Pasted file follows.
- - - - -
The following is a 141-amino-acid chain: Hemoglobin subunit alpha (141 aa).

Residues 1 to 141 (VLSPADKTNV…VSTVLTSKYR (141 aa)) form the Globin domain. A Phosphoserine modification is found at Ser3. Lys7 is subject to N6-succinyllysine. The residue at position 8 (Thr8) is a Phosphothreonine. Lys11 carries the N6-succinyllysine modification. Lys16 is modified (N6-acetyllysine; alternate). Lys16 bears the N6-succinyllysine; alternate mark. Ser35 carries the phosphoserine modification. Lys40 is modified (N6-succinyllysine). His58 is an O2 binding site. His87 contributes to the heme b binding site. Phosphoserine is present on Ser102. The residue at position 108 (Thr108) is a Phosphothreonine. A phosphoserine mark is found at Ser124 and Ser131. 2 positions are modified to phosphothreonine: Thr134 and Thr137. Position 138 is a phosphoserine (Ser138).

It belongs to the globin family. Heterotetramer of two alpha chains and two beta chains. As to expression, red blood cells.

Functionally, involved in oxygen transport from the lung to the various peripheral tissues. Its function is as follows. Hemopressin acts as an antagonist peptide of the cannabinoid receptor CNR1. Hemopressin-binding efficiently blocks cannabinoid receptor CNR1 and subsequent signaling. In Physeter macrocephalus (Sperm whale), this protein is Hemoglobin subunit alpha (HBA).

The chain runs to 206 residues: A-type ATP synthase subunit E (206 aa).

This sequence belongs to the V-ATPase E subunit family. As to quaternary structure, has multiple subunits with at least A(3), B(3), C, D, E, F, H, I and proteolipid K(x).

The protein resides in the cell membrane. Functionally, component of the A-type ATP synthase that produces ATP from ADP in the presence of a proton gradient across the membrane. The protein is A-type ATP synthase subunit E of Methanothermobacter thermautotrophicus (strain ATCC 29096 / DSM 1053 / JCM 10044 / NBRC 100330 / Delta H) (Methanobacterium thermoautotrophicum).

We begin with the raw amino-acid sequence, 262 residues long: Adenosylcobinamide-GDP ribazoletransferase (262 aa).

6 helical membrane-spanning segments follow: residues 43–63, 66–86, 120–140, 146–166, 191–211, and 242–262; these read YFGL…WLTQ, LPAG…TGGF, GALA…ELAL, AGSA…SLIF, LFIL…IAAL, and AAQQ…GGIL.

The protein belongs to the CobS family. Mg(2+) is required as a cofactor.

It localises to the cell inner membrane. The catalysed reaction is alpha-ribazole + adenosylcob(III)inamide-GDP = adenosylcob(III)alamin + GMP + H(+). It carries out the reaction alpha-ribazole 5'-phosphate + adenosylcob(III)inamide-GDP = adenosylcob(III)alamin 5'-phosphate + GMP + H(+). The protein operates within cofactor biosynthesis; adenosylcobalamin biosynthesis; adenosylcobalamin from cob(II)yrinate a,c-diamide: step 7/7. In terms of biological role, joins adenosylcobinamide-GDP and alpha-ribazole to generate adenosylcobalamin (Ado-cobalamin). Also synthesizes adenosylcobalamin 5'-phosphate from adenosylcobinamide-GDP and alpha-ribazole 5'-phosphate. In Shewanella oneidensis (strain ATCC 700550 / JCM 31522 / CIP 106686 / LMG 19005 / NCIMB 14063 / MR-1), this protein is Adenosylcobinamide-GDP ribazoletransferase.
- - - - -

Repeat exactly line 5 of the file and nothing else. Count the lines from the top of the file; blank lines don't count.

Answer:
The chain runs to 206 residues: A-type ATP synthase subunit E (206 aa).